I generally don't encourage boycotting anything, I only make a choice to fast or refrain from partaking. I just watched Straight Outta Compton, which I had been wrestling with in my mind, "to see or not to see". I can say, it was a good film (i.e. via Western film making resolution standards, men struggle, seem defeated and come back to life to create something powerful--Jesus archetype that we all expect). I felt the music, the images, enjoyed a reflection upon the experience and also felt like I did when I first heard it. I said, "fortunately, this isn't my life", in 1988 or in 2015. There is a lot of pain in that film the half of which won't be told in 2 hours. The role that the police, crooked contracts, and overindulged sexuality played in the lives of the artists stays with me after I have consumed this film. The incredulity of Eazy going to the White House was't covered, Ice Cubes more family friendly film Are We there Yet, nor the problems of the Dr. Dr. Dre's the Firm. That wasn't necessary because this film was about NWA (aka Niggaz With Attitude).
If I didn't see it I couldn't say tell you "Dre comes off clean in this film". As if he is just an artist trying to get his music played. He was and is more complex than that and fortunately I knew that going in. If someone never heard of Dr. Dre they'd think he was just a tragic figure with little agency or power over the good and bad things that happened in his life. Cube's role is well known because he put most of it on wax (i.e. in his albums). I felt bad for Eazy, just like I did back in the day. The few women who are in the film (Dre's mom, Cube's wife, Dre's "baby mama" and girlfriend, and Eazy's wife) have moments but the depth of their impact on the lives of their partners is minimal or not shown.
I understand why people would boycott the film and more specifically Dr. Dre for his abuse of women and NWA's misogyny but I also understand why people would want to see it. For many kids growing up on S. Cal, it seemed like nobody's music or art reflected our lives. Now my life was more De La Soul or A Tribe Called Quest, even though I was on the West Coast but NWA reflected the life a lot of people I know who were family and friends during that time. Shout out to my Cousin Savalas Holloway who worked for Death Row back in the day. I feel you all the more now.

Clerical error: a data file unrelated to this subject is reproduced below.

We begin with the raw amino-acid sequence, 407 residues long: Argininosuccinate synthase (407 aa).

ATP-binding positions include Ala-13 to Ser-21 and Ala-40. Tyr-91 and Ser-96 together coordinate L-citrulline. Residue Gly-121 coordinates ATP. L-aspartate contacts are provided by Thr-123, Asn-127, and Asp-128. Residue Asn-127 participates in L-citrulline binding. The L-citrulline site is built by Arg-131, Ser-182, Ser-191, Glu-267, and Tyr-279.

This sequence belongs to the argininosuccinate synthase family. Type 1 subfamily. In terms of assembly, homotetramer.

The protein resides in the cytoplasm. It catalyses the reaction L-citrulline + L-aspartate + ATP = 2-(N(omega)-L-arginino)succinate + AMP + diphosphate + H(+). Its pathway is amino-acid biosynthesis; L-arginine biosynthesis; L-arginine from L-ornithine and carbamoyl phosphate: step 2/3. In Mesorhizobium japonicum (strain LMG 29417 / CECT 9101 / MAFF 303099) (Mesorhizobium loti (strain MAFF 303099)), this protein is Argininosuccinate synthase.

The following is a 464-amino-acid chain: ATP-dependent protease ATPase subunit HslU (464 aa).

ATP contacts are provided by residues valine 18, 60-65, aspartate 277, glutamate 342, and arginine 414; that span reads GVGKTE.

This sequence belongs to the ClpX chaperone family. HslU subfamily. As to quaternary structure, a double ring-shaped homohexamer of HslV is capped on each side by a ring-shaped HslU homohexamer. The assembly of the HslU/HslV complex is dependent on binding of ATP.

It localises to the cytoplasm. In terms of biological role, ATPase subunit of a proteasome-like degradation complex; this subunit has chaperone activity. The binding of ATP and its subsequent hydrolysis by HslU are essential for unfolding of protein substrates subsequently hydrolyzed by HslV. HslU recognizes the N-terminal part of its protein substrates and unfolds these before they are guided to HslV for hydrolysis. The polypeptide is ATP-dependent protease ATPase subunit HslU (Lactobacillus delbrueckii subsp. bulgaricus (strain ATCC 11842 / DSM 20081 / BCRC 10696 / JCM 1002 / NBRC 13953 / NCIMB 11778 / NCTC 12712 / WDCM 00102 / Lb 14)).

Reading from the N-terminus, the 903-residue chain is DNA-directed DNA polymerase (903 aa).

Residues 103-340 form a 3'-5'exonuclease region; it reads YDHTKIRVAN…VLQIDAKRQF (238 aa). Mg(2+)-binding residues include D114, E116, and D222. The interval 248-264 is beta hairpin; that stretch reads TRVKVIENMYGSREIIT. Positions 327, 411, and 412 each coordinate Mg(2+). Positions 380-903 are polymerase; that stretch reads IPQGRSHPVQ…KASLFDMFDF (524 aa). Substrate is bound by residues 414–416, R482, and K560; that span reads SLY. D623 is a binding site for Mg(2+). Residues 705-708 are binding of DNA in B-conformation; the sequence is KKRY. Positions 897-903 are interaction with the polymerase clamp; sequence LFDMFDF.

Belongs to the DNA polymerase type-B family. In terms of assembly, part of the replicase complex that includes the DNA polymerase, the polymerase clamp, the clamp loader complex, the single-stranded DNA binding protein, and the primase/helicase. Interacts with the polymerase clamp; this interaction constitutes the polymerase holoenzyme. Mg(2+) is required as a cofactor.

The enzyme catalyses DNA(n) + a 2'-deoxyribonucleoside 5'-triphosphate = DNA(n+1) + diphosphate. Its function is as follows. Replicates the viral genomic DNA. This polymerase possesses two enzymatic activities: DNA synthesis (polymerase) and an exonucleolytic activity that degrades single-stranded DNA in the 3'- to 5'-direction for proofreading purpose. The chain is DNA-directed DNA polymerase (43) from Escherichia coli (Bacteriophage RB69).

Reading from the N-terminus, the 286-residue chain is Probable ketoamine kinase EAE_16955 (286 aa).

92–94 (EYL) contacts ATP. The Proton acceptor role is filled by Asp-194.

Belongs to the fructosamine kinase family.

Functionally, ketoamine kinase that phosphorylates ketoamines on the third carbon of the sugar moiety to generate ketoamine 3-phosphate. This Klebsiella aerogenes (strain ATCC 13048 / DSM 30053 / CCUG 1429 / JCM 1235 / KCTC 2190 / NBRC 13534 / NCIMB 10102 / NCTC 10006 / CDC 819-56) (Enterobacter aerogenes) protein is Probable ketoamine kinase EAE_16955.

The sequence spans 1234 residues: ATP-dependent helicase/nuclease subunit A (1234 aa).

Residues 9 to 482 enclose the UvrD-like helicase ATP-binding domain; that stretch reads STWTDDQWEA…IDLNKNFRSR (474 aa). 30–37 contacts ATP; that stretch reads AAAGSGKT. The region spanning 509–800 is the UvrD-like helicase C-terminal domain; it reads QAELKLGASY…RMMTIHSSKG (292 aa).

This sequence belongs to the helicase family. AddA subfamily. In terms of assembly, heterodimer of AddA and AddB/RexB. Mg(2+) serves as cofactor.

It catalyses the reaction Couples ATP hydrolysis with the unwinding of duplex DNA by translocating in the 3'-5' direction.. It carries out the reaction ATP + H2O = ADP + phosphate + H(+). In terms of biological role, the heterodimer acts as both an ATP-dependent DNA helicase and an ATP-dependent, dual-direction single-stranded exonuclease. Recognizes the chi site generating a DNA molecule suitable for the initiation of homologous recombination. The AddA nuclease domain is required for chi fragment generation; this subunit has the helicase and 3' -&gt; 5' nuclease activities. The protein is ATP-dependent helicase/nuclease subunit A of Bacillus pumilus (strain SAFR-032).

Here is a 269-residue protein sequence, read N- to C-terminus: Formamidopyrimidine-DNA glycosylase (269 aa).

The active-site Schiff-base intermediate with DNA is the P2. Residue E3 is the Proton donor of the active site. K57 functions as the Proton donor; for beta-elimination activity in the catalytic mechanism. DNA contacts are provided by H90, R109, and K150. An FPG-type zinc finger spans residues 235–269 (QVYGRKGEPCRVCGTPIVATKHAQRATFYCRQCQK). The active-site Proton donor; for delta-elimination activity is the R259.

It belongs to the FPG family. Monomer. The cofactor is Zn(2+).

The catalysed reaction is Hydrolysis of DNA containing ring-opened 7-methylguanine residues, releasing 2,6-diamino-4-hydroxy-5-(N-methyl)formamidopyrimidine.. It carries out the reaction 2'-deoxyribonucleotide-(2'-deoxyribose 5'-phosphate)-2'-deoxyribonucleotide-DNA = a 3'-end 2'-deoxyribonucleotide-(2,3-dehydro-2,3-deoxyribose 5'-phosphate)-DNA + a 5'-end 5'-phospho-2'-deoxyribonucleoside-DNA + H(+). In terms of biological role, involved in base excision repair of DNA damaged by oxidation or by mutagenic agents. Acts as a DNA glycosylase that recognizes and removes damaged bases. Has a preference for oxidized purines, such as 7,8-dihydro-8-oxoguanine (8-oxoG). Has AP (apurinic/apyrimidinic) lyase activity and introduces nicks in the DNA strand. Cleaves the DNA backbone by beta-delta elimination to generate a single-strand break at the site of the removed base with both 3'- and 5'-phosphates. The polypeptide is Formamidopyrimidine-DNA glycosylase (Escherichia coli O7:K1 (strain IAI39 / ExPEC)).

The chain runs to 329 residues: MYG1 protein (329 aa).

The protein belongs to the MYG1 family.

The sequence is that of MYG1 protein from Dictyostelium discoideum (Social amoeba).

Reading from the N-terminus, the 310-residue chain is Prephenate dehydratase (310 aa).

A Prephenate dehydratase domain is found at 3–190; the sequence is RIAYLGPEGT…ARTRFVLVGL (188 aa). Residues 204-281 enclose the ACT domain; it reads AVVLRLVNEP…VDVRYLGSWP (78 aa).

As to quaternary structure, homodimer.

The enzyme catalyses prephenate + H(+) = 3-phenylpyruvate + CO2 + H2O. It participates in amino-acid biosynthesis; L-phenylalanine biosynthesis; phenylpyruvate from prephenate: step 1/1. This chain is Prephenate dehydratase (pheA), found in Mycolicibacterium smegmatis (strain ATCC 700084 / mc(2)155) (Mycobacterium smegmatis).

I hope a NYC version called, the Bridge is Over of something along those lines comes out to tell the story of the golden era of hip hop, which led to Self Destruction and we see more women rappers. There will be controversy due to omissions etc but these stories need to be told. Ice Cube's son got to have a quantum existential experience fighting for his own future as he played his father in this film. I am a sucker for efforts to honor the ancestors as imperfect as they may be in this film. This movie that glorifies music I didn't even buy in 1988 (with the exception of the Death Certificate Album), was gratifying on some level but it can never by fully satisfying. See it or not. Most people my age lived it in the same streets, via MTV, or through your crazy friend with the 12' speaker-booming car stereo, as they could. The world will not end if you see it or don't. I saw it and am trying to make sense of why show this film now? I found their music in the 80's and 90's prophetic or at least a warning, as Cube suggested in that people should know that we live in a police state. For their promotion of awareness and courage to be a voice, I saw the film. Eazy and Cube were men who committed crimes and Dre was close to it for sure. These men are not saints but for a moment in time they demonstrated the courage to speak truth to power, so yeah I have respect for them on that level.